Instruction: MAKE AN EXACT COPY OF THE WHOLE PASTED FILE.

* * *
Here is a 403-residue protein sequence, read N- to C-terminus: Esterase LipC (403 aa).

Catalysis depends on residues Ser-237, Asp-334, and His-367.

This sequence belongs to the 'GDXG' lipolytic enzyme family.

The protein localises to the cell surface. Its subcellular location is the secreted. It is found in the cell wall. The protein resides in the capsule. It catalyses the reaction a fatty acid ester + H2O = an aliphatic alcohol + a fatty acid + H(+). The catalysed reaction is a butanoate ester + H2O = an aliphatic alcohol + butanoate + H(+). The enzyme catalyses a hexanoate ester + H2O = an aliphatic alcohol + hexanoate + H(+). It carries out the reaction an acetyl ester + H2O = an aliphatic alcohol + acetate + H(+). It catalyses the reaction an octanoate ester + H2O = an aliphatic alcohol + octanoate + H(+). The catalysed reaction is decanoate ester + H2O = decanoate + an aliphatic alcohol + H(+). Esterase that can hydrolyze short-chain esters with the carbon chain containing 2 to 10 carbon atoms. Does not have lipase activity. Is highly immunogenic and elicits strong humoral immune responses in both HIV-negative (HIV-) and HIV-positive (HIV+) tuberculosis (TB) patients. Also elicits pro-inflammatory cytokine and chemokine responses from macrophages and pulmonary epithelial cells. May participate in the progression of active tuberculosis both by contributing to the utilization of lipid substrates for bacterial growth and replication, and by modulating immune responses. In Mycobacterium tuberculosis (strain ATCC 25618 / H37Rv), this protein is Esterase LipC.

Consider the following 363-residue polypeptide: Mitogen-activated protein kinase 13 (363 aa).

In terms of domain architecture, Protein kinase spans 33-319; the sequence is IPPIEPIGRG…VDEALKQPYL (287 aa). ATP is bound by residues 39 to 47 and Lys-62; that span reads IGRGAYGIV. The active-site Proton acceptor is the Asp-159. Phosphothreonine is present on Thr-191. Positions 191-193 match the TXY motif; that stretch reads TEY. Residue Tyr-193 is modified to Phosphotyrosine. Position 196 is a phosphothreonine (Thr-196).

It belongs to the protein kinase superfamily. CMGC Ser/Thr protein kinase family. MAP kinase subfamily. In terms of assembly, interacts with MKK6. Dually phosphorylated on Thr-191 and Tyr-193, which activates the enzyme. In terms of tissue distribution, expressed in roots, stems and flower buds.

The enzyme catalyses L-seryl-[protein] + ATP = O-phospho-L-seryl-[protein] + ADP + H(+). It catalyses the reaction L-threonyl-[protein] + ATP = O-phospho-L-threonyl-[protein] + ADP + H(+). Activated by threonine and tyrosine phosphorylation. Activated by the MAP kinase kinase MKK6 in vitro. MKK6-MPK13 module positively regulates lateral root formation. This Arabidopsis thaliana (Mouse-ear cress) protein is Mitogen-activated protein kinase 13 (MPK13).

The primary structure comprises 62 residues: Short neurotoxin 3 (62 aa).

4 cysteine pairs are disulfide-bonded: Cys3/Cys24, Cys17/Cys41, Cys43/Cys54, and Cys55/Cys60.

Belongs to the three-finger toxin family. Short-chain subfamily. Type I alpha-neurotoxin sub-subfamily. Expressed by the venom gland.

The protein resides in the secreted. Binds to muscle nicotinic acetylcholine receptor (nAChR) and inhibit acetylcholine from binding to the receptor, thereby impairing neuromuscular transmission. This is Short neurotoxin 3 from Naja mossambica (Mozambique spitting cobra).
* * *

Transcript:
Here is a 403-residue protein sequence, read N- to C-terminus: Esterase LipC (403 aa).

Catalysis depends on residues Ser-237, Asp-334, and His-367.

This sequence belongs to the 'GDXG' lipolytic enzyme family.

The protein localises to the cell surface. Its subcellular location is the secreted. It is found in the cell wall. The protein resides in the capsule. It catalyses the reaction a fatty acid ester + H2O = an aliphatic alcohol + a fatty acid + H(+). The catalysed reaction is a butanoate ester + H2O = an aliphatic alcohol + butanoate + H(+). The enzyme catalyses a hexanoate ester + H2O = an aliphatic alcohol + hexanoate + H(+). It carries out the reaction an acetyl ester + H2O = an aliphatic alcohol + acetate + H(+). It catalyses the reaction an octanoate ester + H2O = an aliphatic alcohol + octanoate + H(+). The catalysed reaction is decanoate ester + H2O = decanoate + an aliphatic alcohol + H(+). Esterase that can hydrolyze short-chain esters with the carbon chain containing 2 to 10 carbon atoms. Does not have lipase activity. Is highly immunogenic and elicits strong humoral immune responses in both HIV-negative (HIV-) and HIV-positive (HIV+) tuberculosis (TB) patients. Also elicits pro-inflammatory cytokine and chemokine responses from macrophages and pulmonary epithelial cells. May participate in the progression of active tuberculosis both by contributing to the utilization of lipid substrates for bacterial growth and replication, and by modulating immune responses. In Mycobacterium tuberculosis (strain ATCC 25618 / H37Rv), this protein is Esterase LipC.

Consider the following 363-residue polypeptide: Mitogen-activated protein kinase 13 (363 aa).

In terms of domain architecture, Protein kinase spans 33-319; the sequence is IPPIEPIGRG…VDEALKQPYL (287 aa). ATP is bound by residues 39 to 47 and Lys-62; that span reads IGRGAYGIV. The active-site Proton acceptor is the Asp-159. Phosphothreonine is present on Thr-191. Positions 191-193 match the TXY motif; that stretch reads TEY. Residue Tyr-193 is modified to Phosphotyrosine. Position 196 is a phosphothreonine (Thr-196).

It belongs to the protein kinase superfamily. CMGC Ser/Thr protein kinase family. MAP kinase subfamily. In terms of assembly, interacts with MKK6. Dually phosphorylated on Thr-191 and Tyr-193, which activates the enzyme. In terms of tissue distribution, expressed in roots, stems and flower buds.

The enzyme catalyses L-seryl-[protein] + ATP = O-phospho-L-seryl-[protein] + ADP + H(+). It catalyses the reaction L-threonyl-[protein] + ATP = O-phospho-L-threonyl-[protein] + ADP + H(+). Activated by threonine and tyrosine phosphorylation. Activated by the MAP kinase kinase MKK6 in vitro. MKK6-MPK13 module positively regulates lateral root formation. This Arabidopsis thaliana (Mouse-ear cress) protein is Mitogen-activated protein kinase 13 (MPK13).

The primary structure comprises 62 residues: Short neurotoxin 3 (62 aa).

4 cysteine pairs are disulfide-bonded: Cys3/Cys24, Cys17/Cys41, Cys43/Cys54, and Cys55/Cys60.

Belongs to the three-finger toxin family. Short-chain subfamily. Type I alpha-neurotoxin sub-subfamily. Expressed by the venom gland.

The protein resides in the secreted. Binds to muscle nicotinic acetylcholine receptor (nAChR) and inhibit acetylcholine from binding to the receptor, thereby impairing neuromuscular transmission. This is Short neurotoxin 3 from Naja mossambica (Mozambique spitting cobra).